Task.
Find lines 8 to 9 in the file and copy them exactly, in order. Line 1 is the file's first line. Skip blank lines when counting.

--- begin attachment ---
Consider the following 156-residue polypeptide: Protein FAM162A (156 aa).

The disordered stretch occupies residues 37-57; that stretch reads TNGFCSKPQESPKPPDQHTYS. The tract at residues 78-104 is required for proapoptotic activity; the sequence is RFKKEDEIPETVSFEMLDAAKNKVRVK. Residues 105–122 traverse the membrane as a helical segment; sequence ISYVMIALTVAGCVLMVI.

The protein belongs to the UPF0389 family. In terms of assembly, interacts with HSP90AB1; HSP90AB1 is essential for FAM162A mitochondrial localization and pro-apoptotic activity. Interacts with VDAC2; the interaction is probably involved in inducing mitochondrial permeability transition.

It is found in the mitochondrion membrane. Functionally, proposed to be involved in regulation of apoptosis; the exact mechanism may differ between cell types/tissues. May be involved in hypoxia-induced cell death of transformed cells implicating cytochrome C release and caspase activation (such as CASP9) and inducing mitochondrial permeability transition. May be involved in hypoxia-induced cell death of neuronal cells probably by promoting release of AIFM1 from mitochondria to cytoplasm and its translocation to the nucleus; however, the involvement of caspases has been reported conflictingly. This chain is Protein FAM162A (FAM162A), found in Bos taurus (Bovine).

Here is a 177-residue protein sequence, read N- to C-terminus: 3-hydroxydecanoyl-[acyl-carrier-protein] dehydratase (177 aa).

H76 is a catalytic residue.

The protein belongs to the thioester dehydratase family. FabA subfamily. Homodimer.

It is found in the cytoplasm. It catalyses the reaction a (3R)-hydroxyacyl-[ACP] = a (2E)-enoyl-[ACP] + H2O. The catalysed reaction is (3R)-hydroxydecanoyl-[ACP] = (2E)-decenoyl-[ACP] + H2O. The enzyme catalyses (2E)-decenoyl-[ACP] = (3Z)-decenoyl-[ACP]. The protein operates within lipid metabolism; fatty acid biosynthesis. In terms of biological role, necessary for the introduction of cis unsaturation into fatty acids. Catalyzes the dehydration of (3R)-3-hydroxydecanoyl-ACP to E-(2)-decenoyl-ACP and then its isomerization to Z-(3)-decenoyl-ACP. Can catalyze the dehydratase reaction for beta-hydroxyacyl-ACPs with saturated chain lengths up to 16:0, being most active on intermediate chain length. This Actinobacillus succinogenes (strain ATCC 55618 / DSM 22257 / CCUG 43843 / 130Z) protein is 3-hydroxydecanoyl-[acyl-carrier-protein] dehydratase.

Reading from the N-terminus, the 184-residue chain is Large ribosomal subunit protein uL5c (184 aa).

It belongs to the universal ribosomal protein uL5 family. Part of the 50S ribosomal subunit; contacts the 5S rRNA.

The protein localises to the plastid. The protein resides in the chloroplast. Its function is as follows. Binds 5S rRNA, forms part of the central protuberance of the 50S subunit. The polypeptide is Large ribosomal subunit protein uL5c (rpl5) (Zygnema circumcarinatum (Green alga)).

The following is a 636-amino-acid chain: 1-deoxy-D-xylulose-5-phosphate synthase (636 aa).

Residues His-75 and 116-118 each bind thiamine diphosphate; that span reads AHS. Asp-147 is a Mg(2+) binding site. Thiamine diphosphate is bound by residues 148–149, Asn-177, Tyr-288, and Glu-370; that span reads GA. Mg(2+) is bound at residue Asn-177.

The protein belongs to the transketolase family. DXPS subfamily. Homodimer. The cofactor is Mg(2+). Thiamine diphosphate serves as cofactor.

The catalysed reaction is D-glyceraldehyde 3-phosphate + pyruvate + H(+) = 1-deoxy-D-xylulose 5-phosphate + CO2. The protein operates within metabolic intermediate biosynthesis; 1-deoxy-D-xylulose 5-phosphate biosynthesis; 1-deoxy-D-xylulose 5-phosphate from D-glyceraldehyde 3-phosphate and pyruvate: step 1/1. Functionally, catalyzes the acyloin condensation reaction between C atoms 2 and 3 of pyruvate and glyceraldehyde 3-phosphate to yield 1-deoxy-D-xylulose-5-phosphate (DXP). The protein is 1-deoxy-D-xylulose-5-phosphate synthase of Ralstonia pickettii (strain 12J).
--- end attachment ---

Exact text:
It is found in the cytoplasm. It catalyses the reaction a (3R)-hydroxyacyl-[ACP] = a (2E)-enoyl-[ACP] + H2O. The catalysed reaction is (3R)-hydroxydecanoyl-[ACP] = (2E)-decenoyl-[ACP] + H2O. The enzyme catalyses (2E)-decenoyl-[ACP] = (3Z)-decenoyl-[ACP]. The protein operates within lipid metabolism; fatty acid biosynthesis. In terms of biological role, necessary for the introduction of cis unsaturation into fatty acids. Catalyzes the dehydration of (3R)-3-hydroxydecanoyl-ACP to E-(2)-decenoyl-ACP and then its isomerization to Z-(3)-decenoyl-ACP. Can catalyze the dehydratase reaction for beta-hydroxyacyl-ACPs with saturated chain lengths up to 16:0, being most active on intermediate chain length. This Actinobacillus succinogenes (strain ATCC 55618 / DSM 22257 / CCUG 43843 / 130Z) protein is 3-hydroxydecanoyl-[acyl-carrier-protein] dehydratase.

Reading from the N-terminus, the 184-residue chain is Large ribosomal subunit protein uL5c (184 aa).